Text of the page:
Rare exclusive: Justin Amash talks about his new anti-spying bill AP

Last month, Congressman Justin Amash sounded the alarm on controversial spying language that was snuck into a 2,009-page omnibus bill. The massive budget legislation was, as is typical in Washington, haphazardly passed to avoid an end-of-year government shutdown.

This week, Amash introduced legislation to repeal these anti-privacy provisions.

When the omnibus passed, Amash said he didn’t think most of his colleagues realized a pre-existing bill called the Cyber Information Sharing Act (CISA) was folded into its pages. Amash describes CISA as “the worst anti-privacy law since the USA PATRIOT Act.”

As Amash told Rare in an exclusive interview, “Everyone understands why appropriations were rushed into an omnibus before the December fiscal deadline,” referring to the looming government shutdown. He added, “There’s no legitimate justification for sneaking a massive cyber surveillance measure into that omnibus.”

This is why, as Rare reported in December, Amash took time over Congress’ winter recess to draw attention to CISA and the fact that it was passed in a sneaky manner.

A statement from Amash’s office introducing his new bill describes CISA as, “[Allowing] unconstitutional, warrantless surveillance on law-abiding Americans.” It explains, “The law grants immunity from liability to companies that share employees’ or users’ private information with the government or other companies, as long as they do so under the guise of cybersecurity.”

Further: “It places no limits on the type of information that can be shared, which could include individuals’ personal online communications, and it allows the government to use the information it receives for purposes unrelated to cybersecurity, including the investigation and prosecution of unrelated crimes.”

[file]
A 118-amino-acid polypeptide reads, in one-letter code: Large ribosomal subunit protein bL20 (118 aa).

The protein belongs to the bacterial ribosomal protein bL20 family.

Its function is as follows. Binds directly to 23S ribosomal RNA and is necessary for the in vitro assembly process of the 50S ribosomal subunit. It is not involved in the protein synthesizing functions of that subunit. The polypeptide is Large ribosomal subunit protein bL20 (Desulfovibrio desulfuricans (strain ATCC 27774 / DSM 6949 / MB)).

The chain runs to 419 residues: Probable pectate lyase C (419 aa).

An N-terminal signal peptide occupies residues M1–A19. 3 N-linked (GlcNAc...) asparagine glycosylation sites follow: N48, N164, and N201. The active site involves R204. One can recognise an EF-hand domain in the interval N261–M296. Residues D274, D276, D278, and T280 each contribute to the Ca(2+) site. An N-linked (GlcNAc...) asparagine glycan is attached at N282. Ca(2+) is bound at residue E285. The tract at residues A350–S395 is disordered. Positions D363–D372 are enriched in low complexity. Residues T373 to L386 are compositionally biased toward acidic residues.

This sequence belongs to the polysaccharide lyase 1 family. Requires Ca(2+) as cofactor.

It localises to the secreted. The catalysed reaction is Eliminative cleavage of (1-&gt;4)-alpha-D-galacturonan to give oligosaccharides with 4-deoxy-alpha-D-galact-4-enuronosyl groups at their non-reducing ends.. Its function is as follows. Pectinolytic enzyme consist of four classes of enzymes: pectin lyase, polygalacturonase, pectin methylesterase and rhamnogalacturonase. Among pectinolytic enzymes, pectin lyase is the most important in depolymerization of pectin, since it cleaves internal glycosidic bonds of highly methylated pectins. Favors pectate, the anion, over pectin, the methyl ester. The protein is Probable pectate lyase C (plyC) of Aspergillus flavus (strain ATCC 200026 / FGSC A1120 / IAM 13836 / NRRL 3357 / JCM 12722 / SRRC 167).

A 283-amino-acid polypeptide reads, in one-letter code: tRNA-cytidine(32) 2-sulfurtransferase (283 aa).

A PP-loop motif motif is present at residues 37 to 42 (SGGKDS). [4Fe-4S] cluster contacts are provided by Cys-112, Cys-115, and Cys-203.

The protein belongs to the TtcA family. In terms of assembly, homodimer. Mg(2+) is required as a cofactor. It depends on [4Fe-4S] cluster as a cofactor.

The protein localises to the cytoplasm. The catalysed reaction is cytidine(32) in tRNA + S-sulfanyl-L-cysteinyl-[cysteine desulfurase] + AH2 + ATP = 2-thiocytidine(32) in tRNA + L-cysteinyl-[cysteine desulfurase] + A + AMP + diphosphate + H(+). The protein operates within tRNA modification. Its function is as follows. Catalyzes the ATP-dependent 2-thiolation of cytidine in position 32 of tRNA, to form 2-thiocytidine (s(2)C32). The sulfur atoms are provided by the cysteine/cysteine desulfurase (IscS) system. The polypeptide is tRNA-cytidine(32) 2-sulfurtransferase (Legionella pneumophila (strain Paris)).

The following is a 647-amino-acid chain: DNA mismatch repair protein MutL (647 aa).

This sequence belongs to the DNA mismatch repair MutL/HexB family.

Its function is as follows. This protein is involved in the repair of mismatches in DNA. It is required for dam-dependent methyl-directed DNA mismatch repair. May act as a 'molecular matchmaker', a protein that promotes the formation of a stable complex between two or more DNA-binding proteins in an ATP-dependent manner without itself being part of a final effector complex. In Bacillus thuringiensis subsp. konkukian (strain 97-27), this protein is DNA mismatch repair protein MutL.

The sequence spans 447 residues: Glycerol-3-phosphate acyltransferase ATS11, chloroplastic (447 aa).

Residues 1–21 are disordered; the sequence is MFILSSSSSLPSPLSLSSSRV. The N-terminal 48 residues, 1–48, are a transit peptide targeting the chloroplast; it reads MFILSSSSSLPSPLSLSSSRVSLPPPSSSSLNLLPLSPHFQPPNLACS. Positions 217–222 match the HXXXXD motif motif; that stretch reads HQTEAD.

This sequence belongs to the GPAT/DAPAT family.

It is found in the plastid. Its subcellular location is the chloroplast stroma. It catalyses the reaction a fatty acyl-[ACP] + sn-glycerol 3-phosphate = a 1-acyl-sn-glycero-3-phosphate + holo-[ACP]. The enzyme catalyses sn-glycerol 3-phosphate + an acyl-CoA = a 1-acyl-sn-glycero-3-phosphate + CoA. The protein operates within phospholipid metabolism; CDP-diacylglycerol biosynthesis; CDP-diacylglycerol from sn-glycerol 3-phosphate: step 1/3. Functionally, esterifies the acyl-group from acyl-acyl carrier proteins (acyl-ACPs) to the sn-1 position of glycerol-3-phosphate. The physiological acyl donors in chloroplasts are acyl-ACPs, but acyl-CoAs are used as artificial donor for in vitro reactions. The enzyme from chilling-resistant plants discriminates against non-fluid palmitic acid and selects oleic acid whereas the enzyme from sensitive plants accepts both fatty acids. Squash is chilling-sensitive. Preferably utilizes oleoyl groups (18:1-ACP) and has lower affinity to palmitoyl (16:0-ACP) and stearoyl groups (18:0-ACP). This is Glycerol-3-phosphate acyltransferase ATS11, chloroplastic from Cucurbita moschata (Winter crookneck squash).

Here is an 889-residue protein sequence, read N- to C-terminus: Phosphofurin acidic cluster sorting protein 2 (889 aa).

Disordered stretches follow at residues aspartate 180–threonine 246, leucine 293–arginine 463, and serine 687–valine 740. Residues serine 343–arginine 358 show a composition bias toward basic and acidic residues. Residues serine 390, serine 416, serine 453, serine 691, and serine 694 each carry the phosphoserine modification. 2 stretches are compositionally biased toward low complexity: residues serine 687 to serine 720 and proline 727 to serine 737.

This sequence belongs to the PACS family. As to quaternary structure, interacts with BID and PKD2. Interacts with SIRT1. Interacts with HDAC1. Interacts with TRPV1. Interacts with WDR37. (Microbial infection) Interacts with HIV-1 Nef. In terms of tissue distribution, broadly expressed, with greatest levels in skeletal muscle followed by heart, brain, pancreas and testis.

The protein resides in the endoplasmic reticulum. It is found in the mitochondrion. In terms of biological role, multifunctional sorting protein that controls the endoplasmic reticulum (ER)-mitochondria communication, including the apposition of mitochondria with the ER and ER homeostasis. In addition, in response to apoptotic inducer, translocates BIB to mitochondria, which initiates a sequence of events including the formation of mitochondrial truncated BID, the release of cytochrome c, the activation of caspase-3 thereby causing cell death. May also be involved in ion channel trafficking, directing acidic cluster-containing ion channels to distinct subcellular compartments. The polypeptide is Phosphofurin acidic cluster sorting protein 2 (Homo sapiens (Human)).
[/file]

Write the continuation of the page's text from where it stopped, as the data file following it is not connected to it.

Amash’s bill is bipartisan, and is co-sponsored by Congressman John Conyers (D-Mich.), Congresswoman Zoe Lofgren (D-Calif.), Congressman Thomas Massie (R-Ky.), Congressman Ted Poe (R-Texas), and Congressman Jared Polis (D-Colo.).

Rare asked Amash if he believes his legislation will get a fair hearing under the new Republican leadership of Speaker Paul Ryan. In the past, Amash and several of his “rebellious” colleagues clashed with former speaker John Boehner, and lost their committee assignments as a result. Amash was kicked off of the House Budget Committee.

“Speaker Ryan committed himself to a fair, open process, and I hope he’ll recognize he made a mistake here,” said Amash. “He can show a real difference from Speaker Boehner by bringing my repeal bill to the floor so we can have the necessary debate.”

Amash, a member of the House Freedom Caucus, supported Paul Ryan for speaker because Ryan promised Amash and other members that he would give a greater voice to the conservatives who were shut out of the governing process under Boehner. At the time of Boehner’s resignation, House conservatives lobbied for a speaker who would democratize legislative operations. The Republican Party eventually coalesced around Ryan.

Amash said he hopes to see Ryan keep the promises he made to secure his speakership. Bringing a bipartisan bill to the floor aimed at exposing the nefarious passage of CISA would certainly be a good start.

Corie  Whalen About the author:
Corie Whalen is a political consultant and writer based in Houston, Texas. Follow her on Twitter @CorieWhalen
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